Definition of Self-Service
For our purposes, self-service is defined as:
- Information that improves customers' success and productivity with our products and services
- Usage and "how to" (learning)
- Frequently asked questions
- Basic configuration and/or interoperability information
- Information about fixes: troubleshooting, patches, drivers, and workarounds
- Product documentation: user manuals, guides
- User intent is about solving an issue as opposed to purchase, design, or value-added services
See Glossary of Terms for more definitions used in this project.
Scope: A Phased Approach
Phase I: defining self-service measures
- Assessing the requestor's experience and success with self-service
- Assessing the value of self-service for the organization
Phase II: measures for communities and social networks
Given the varying maturity of self-service deployments and resources available, we provide "good," "better," and "best" measurement options.
Every Consortium Member company who worked on this project brought their own handful of indicators - and everyone felt their indicators could be improved. Different business models need different metrics. For example, when looking at clickstream analysis, everyone has different levels of sophistication or a different journey map as to when/where clickstream analysis starts.
Not all unsuccessful self-service attempts result in case creation, and not all successful self-service engagements represent a case deflected. While we attempt to delineate attempts between self-service and assisted interactions, another perspective to consider is parallel solving while a case is open. We cannot accurately measure all scenarios at scale.
Due to the complexity, the most useful strategy is to trend against yourself. Consider how you can establish a baseline for your organization and measure your progress against it.
Questions That Require Assumptions to Answer
- How many customers with support demand never made it somewhere that we can measure their engagement? (e.g. they started in Google and stayed there)
- What does a successful engagement look like? There are numerous possibilities for a successful pattern of engagement for various personas (break/fix vs. goal-oriented tasks vs. long-form learning) and from different origins (Google, Direct, Click Navigation vs. Search, In-Product Help).
- Are anonymous users customers? Members experimenting with this report that after adjusting for bots and spiders, approximately 90% of hits to their public self-service content comes from external search engines (like Google). Based on clickstream data and surveys, it appears a very large percentage of those hits are from customers who did not take the effort to log into the support portal.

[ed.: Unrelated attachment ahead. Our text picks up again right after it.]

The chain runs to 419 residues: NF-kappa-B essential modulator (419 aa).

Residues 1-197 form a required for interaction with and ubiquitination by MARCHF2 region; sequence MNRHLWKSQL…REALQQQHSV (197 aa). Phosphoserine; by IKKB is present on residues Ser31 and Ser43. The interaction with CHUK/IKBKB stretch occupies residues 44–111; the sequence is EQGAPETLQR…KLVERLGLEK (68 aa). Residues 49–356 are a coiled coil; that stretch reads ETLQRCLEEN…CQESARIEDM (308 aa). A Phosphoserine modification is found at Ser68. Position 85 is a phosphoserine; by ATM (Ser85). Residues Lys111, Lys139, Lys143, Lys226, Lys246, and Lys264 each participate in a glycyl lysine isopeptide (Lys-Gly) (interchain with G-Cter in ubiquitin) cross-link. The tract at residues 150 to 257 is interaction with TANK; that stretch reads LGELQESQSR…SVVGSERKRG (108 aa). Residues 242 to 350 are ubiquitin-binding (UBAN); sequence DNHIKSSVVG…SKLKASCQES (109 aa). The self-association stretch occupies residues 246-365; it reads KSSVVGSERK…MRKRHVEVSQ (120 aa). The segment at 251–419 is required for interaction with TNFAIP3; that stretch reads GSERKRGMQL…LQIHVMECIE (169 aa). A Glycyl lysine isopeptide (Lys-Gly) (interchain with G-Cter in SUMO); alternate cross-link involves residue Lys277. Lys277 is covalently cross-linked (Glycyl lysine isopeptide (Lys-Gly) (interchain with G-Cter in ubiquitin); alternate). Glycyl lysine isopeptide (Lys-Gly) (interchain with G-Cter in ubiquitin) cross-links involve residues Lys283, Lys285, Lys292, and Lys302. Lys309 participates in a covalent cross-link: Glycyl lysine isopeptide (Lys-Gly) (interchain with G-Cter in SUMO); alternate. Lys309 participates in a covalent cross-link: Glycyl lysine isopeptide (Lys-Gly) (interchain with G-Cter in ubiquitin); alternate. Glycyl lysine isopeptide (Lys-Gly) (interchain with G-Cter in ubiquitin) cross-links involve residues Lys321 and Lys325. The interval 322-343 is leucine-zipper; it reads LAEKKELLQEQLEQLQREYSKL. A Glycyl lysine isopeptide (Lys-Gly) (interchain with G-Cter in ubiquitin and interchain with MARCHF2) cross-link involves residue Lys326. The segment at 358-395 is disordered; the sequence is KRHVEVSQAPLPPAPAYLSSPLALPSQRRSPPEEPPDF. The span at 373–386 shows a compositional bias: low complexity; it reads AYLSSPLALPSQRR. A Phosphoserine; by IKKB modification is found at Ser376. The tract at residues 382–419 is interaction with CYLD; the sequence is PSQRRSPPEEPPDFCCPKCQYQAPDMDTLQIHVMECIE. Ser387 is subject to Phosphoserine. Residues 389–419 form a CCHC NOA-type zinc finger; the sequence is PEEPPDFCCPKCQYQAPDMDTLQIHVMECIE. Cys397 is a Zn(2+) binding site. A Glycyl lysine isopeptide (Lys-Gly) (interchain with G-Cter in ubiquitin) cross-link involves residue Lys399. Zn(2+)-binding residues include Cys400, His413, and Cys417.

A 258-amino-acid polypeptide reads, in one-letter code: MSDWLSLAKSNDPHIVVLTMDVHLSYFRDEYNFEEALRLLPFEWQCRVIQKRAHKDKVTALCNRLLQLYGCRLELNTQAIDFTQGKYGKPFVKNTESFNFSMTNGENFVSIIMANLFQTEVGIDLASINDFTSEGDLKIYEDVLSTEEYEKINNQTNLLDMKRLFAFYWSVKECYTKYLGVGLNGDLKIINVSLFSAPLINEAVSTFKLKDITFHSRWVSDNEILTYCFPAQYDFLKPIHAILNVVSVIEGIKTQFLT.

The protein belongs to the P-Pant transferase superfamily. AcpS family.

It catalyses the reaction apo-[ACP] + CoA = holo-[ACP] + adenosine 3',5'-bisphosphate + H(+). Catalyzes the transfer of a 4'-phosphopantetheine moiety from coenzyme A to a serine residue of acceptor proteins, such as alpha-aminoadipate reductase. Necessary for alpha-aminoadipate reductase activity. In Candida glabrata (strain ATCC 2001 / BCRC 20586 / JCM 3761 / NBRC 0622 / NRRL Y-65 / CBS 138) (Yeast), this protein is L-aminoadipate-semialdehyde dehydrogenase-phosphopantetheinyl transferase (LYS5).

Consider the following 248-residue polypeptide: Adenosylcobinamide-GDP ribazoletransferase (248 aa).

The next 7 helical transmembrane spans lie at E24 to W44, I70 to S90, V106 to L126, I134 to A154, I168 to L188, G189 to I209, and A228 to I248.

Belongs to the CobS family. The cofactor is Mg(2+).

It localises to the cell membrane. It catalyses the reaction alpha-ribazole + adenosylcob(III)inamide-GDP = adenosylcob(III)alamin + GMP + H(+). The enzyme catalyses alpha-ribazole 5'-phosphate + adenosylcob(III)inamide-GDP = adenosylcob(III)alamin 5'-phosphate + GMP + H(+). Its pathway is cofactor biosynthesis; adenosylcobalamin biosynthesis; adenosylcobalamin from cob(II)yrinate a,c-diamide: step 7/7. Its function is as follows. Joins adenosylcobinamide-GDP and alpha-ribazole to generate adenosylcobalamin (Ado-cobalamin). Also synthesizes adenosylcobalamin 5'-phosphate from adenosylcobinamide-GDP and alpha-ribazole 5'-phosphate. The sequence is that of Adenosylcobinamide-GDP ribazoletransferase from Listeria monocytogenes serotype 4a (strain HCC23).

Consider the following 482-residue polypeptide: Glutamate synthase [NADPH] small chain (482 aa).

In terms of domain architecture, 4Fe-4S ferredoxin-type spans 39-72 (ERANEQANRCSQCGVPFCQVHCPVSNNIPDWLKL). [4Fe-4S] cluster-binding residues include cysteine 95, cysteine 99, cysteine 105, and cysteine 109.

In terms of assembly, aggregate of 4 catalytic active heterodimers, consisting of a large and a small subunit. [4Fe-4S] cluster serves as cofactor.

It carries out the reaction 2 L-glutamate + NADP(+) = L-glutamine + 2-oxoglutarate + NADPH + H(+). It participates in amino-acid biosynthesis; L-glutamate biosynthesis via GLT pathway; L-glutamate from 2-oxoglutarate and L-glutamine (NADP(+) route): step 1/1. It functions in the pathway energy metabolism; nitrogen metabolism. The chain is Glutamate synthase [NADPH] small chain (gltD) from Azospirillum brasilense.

Metrics and Measurement Challenges
- Sessions: We measure by sessions, but not all sessions are equal. We aim to measure sessions that provide value, not just the total quantity of sessions. This may mean figuring out how to remove non-valuable / ineligible sessions from your count.
- Data sources: Measurement tools (Google Analytics vs. SEMrush vs. Internal measures) may have visibility or measurement parameters that differ.
- Effort: What is a high effort vs. low effort visit? It's a subjective measurement that constantly evolves.
- Goals: Measurement goals change based on user persona or use case.
- Bounce Rate: Bounce is not a good qualitative measure because a single-page session can be successful. Bounce calculations can be impacted by event tracking. Better calculations are time on page, scroll percentage, and other contextual measures.
- Article Surveys: Limited value due to low participation (~1.5%). Article feedback survey lacks user context. Are customers rating the article quality or their overall experience regarding their issue?
- Context: Not all metrics are actionable or have a clear 'why'. When self-service fails, did customers not find what they were looking for or not understand the article they read? Often times, we have to drill down on supporting or related metrics to understand the context of the data.
Value of the Knowledge Base
The knowledge base does not possess its own value but is an enabler of many other things that have great value, including:
- The assisted model (improve accuracy of resolution, reduce time to relief, increase time to proficiency/upskilling)
- Evolve Loop activities: mining of trends and patterns to improve products and services
- Self-service engagements (improving customer success and productivity by empowering customers to research and self-solve)
- Lead-gen, cross-sell, up-sell
- Dispatch avoidance (field service, desk side service)
- Improve time to resolve and accuracy of repair actions (field service, desk side support)
- Improve field service capability and efficiency
- Reduce customer effort